Sharing chemical probes doesn't just appeal to academics — the practice is catching the attention of drug companies too. Mark Bunnage, a medicinal chemist at biopharmaceutical company Pfizer, believes that JQ1 has had “a profound impact” on basic research that has allowed the search for new drugs. As well as making use of the probe itself, Pfizer has also begun to release more information about its own molecular tools. Many of the company's chemical probes are available through vendors such as life-sciences company Sigma Aldrich. Pfizer also collaborates with the Structural Genomics Consortium to create new probes, a number of which have been included on the chemical probes portal. “This is a big change of mindset,” says Bunnage. “Open-innovation approaches are definitely helping companies and academics to work together to advance the discovery and development of medicines.” He hopes that the increase in collaboration in the earliest stages may reduce the number of prospective drugs that fail during phase II clinical trials.
The key to collaboration between academia and life-sciences companies is the sharing of chemical probes so that a protein or other biomolecule can be identified as a drug target early. This accelerates the basic science and allows market dynamics to kick in to incentivize the development of specific drugs. “Everyone can eventually try to develop the best drug to interact with each target,” says Bunnage. Lee agrees that for open-research platforms such as the chemical probes portal to be part of a successful economic model, there comes a point at which barriers of confidentiality must come down. At some stage drug companies, driven by their requirement to make profits, must be free to develop their candidate drugs confidentially. Negotiating the transition from open to closed innovation may be a difficult process with high stakes. “Where the pre-competitive line lies must be explored by the partners involved and may also depend on the disease area and its needs,” says Lee (see page S56).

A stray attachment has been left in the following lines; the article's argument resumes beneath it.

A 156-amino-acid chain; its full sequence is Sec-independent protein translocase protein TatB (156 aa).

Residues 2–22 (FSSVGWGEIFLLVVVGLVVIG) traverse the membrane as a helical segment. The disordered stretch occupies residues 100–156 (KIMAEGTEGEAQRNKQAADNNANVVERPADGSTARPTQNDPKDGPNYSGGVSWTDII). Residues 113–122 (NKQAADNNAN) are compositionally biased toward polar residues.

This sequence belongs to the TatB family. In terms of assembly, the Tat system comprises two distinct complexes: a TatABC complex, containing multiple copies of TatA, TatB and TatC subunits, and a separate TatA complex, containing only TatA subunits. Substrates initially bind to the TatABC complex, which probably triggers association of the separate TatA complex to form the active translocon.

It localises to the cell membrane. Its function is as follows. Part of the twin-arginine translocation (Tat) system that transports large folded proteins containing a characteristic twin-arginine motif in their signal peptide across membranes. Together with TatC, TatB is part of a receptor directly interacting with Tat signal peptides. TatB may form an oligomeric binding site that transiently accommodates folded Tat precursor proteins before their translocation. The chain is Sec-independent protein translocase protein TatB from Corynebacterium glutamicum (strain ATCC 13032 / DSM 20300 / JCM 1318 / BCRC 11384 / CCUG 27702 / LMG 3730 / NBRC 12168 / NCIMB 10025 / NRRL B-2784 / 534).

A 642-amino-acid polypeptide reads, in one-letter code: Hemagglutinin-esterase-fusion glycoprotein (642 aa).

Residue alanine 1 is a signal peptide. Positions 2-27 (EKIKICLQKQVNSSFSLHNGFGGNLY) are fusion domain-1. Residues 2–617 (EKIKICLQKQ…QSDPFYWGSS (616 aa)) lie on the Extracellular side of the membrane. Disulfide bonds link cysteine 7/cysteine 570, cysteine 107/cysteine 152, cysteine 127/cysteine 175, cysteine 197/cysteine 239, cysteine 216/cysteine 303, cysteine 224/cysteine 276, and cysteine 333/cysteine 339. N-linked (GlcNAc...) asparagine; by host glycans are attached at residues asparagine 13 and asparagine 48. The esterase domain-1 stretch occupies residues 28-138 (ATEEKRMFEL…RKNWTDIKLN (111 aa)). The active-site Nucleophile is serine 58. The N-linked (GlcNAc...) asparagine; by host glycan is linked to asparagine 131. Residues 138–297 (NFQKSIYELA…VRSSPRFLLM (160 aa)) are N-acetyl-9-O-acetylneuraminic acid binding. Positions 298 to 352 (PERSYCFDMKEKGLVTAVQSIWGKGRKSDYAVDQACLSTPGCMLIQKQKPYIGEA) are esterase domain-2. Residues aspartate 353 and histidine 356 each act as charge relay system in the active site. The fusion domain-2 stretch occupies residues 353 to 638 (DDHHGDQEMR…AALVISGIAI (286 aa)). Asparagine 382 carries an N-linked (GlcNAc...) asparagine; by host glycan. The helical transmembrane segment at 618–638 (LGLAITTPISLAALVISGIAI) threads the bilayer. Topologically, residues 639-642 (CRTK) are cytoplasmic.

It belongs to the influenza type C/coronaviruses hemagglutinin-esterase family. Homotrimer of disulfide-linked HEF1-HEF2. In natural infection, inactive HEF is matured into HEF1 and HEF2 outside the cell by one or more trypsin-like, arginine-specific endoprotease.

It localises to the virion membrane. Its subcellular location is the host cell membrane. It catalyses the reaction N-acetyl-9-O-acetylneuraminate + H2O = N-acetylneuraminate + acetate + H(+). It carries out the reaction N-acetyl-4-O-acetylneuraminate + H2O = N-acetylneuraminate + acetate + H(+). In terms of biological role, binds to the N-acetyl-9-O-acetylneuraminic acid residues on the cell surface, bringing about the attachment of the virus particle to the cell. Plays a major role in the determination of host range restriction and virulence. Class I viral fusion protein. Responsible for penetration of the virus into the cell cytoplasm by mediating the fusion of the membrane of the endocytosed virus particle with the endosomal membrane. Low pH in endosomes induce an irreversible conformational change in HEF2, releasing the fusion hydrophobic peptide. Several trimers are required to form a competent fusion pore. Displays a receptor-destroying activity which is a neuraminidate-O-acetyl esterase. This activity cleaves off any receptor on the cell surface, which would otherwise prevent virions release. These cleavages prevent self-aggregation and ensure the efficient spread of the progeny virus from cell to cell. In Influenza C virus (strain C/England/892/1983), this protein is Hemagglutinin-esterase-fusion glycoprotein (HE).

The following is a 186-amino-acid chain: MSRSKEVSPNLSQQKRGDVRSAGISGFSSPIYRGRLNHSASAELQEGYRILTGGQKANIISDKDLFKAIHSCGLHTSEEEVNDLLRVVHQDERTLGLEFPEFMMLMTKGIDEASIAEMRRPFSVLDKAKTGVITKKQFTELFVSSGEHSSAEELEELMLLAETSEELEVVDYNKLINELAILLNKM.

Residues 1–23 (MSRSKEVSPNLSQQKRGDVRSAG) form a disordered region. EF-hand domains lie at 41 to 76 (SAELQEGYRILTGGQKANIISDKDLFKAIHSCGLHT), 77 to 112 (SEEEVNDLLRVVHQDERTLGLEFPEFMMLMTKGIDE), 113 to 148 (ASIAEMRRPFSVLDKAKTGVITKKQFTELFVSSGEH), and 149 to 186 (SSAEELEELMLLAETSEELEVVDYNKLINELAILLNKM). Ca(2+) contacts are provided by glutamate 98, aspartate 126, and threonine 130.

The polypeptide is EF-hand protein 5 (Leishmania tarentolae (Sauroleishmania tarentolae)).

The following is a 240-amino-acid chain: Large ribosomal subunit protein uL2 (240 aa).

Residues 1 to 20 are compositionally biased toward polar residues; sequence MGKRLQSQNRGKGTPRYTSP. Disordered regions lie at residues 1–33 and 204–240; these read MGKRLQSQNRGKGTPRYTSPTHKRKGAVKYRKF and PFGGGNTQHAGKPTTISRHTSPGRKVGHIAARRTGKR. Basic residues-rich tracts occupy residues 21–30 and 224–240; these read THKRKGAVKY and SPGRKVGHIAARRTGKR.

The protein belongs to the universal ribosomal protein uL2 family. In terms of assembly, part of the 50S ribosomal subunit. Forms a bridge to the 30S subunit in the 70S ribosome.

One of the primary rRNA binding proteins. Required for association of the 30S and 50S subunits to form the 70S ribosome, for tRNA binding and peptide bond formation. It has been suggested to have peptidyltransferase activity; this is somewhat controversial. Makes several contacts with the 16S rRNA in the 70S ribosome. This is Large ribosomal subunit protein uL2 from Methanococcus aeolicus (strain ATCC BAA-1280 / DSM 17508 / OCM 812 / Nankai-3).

The path that Bradner's career has taken since his decision to release JQ1 into the wild demonstrates that openness and commercial interests are not mutually exclusive. Tensha Therapeutics, a start-up he founded in 2011 to develop drug-like bromodomain inhibitors, was acquired by pharmaceutical company Roche in early 2016 in a deal worth around US$500 million. Clearly, acting in the interests of open science need not preclude commercial success.
This article is part of the Nature Outlook: Open innovation